City Paper is not for tourists
I am a lieutenant with the D.C. Fire Department (DCFD), and I was recently interviewed for “Burn, Baby, Burn” (8/30). It is my opinion that the author displayed a lack of respect toward the members of the fire department, who risk their lives daily in an effort to protect the citizens of the city, with little regard for their own safety and lives. I was personally outraged by the headline statements such as “putting out fires…is not [their] specialty.”
I am astonished at the author’s disrespect for the backbone of the DCFD, the overworked, underpaid firefighters. These are the ones out on the street, day in and day out, no matter the weather or time of day, who continually put their lives on the line for you and anyone who resides in or visits this city. I tried to portray that message to the author, but she must have felt it was not newsworthy (i.e., to sell newspapers). The misconceptions in the article that need to be addressed are as follows:
1.) “If you’re trapped inside a burning building, don’t waste your time.” While serving the department I have witnessed some of the most astonishing and heroic acts of bravery anyone could imagine. Every year, the DCFD, along with the D.C. Board of Trade, honors the members of this department who went above and beyond the call of duty to rescue victims from burning buildings. I would guarantee you that if you compared the DCFD to the neighboring jurisdictional fire departments, you would learn that we make more rescues in a year than those other departments all combined make in two years. I trust my own life in the hands of the members of this department and assure you, you can, too.
2.) “The firefighters who leap from the trucks will be poorly trained.” All members of our department must complete over three months of training from the fire department academy, which is an accredited institution, before they can even ride a firetruck. Many of our members have associate degrees or better in the fields of fire science or fire administration. There is a great deal of specialized training that we would like to have, and indeed should have; however, the money is not there. Many members find themselves paying hundreds of dollars out of their own pockets to attend those classes, in many cases on their own time.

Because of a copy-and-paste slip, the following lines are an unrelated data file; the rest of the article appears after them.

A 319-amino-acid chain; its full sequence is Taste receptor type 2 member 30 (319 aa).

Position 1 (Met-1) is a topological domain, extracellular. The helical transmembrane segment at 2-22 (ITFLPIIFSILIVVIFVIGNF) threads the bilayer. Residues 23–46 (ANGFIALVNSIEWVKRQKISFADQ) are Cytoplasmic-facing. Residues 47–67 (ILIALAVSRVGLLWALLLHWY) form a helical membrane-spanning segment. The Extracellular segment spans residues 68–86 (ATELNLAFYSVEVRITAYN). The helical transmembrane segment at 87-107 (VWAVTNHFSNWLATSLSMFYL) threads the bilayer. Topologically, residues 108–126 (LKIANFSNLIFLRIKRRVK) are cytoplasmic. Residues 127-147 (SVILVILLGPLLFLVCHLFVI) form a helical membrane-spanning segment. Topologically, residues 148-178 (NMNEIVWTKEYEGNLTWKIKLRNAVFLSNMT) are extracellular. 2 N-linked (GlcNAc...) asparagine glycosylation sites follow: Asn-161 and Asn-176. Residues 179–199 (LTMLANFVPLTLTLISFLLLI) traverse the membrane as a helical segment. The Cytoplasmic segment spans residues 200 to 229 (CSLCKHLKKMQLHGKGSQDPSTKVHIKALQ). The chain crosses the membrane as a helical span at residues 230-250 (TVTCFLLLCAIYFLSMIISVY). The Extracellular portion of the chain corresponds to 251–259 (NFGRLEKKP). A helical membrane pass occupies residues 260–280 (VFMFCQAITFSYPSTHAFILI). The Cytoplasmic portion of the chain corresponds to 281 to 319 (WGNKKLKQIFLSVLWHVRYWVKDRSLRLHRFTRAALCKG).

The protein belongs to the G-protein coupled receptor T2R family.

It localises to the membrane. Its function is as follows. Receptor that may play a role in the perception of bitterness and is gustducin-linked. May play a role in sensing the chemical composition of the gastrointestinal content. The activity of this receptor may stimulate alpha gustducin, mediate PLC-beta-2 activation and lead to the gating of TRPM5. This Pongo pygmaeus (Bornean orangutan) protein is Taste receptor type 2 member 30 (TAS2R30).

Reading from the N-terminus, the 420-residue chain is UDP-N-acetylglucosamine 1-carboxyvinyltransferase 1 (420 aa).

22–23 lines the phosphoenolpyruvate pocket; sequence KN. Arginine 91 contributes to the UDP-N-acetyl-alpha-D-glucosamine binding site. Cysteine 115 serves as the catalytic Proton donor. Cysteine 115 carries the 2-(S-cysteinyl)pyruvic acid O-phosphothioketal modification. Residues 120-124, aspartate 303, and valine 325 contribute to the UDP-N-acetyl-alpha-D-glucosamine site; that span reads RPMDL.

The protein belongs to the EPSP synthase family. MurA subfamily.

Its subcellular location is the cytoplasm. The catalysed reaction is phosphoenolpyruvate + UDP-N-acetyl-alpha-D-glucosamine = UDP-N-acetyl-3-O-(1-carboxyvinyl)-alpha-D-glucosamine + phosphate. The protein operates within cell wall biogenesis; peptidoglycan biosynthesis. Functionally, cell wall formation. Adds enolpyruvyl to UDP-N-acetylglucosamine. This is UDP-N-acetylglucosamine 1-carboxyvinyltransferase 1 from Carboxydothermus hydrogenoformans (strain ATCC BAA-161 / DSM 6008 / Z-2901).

3.) “Engine 10 and Truck 13’s seedy station.” Like most of the other firehouses in the city, ours is in deplorable shape. But that is not due to the lack of effort put forth by the firefighters. These diligent firefighters spent their own personal time and used their own money to make that seedy firehouse as livable as possible. The musky odor the author talks about is the smell of soot from fires that stains the walls as well as the clothes of those men. The author also failed to mention the numerous company citations that line the back wall of our firehouse or, more importantly, the plaques that hang in the firehouse that are dedicated to the two members of that house that gave their lives to protect the citizens of the community. I am honored and privileged to be able to serve with the men who live in that “seedy” firehouse.
I assure you that despite the problems that plague the department, we remain the most aggressive fire department in this area. When it comes to fighting fires, we forget all the politics, the bad publicity, the substandard operating conditions, and do the job we love to do.
To the author of this article: Yes, we have problems in our department. But casting a negative image to the public is not helping to solve any problems—only create new ones.
To the citizens of the District of Columbia: Please continue to support your fire department and never settle for anything but the best. Demand modern fire equipment with maximum manning and training. This allows the fire department to do the best job for you! Also, demand that your department be fully funded at all times so we can provide you with the best service possible.
To all my co-workers: Continue to do the great job that you are out there doing every day, despite the barricades. And last but not least, always remember, in unity there is strength.
DCFD Engine Co. 10
Member Local 36 D.C. Firefighters Association